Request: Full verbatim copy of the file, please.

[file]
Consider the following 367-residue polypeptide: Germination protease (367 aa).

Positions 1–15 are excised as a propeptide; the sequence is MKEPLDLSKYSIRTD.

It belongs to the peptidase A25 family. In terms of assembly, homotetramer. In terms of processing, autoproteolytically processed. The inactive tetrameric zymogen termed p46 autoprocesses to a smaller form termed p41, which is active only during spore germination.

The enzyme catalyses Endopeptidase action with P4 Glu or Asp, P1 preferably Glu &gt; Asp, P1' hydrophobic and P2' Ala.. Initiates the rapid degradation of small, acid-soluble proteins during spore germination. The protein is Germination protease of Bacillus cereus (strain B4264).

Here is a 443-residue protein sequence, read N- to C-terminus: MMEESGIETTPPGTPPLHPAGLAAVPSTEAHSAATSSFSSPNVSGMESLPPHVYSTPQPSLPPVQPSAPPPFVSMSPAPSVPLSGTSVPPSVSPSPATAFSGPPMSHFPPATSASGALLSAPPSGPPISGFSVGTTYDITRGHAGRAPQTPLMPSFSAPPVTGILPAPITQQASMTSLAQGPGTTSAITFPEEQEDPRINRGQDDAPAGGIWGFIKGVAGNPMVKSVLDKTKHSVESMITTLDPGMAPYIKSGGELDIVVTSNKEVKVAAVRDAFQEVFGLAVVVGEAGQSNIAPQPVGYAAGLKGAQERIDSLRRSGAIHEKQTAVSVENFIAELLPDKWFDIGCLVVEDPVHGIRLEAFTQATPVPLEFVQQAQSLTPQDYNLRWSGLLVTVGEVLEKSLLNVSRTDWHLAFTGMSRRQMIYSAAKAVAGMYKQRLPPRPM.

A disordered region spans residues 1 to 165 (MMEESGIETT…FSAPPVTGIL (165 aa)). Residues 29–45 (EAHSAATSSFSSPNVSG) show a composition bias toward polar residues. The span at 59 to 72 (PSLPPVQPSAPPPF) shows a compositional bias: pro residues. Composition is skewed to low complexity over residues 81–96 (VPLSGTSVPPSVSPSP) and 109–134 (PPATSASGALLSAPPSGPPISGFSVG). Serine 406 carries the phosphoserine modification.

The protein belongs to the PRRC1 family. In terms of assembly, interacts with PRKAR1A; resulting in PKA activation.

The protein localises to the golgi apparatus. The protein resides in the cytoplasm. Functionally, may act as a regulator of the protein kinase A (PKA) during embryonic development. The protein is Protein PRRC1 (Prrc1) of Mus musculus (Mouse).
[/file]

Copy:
Consider the following 367-residue polypeptide: Germination protease (367 aa).

Positions 1–15 are excised as a propeptide; the sequence is MKEPLDLSKYSIRTD.

It belongs to the peptidase A25 family. In terms of assembly, homotetramer. In terms of processing, autoproteolytically processed. The inactive tetrameric zymogen termed p46 autoprocesses to a smaller form termed p41, which is active only during spore germination.

The enzyme catalyses Endopeptidase action with P4 Glu or Asp, P1 preferably Glu &gt; Asp, P1' hydrophobic and P2' Ala.. Initiates the rapid degradation of small, acid-soluble proteins during spore germination. The protein is Germination protease of Bacillus cereus (strain B4264).

Here is a 443-residue protein sequence, read N- to C-terminus: MMEESGIETTPPGTPPLHPAGLAAVPSTEAHSAATSSFSSPNVSGMESLPPHVYSTPQPSLPPVQPSAPPPFVSMSPAPSVPLSGTSVPPSVSPSPATAFSGPPMSHFPPATSASGALLSAPPSGPPISGFSVGTTYDITRGHAGRAPQTPLMPSFSAPPVTGILPAPITQQASMTSLAQGPGTTSAITFPEEQEDPRINRGQDDAPAGGIWGFIKGVAGNPMVKSVLDKTKHSVESMITTLDPGMAPYIKSGGELDIVVTSNKEVKVAAVRDAFQEVFGLAVVVGEAGQSNIAPQPVGYAAGLKGAQERIDSLRRSGAIHEKQTAVSVENFIAELLPDKWFDIGCLVVEDPVHGIRLEAFTQATPVPLEFVQQAQSLTPQDYNLRWSGLLVTVGEVLEKSLLNVSRTDWHLAFTGMSRRQMIYSAAKAVAGMYKQRLPPRPM.

A disordered region spans residues 1 to 165 (MMEESGIETT…FSAPPVTGIL (165 aa)). Residues 29–45 (EAHSAATSSFSSPNVSG) show a composition bias toward polar residues. The span at 59 to 72 (PSLPPVQPSAPPPF) shows a compositional bias: pro residues. Composition is skewed to low complexity over residues 81–96 (VPLSGTSVPPSVSPSP) and 109–134 (PPATSASGALLSAPPSGPPISGFSVG). Serine 406 carries the phosphoserine modification.

The protein belongs to the PRRC1 family. In terms of assembly, interacts with PRKAR1A; resulting in PKA activation.

The protein localises to the golgi apparatus. The protein resides in the cytoplasm. Functionally, may act as a regulator of the protein kinase A (PKA) during embryonic development. The protein is Protein PRRC1 (Prrc1) of Mus musculus (Mouse).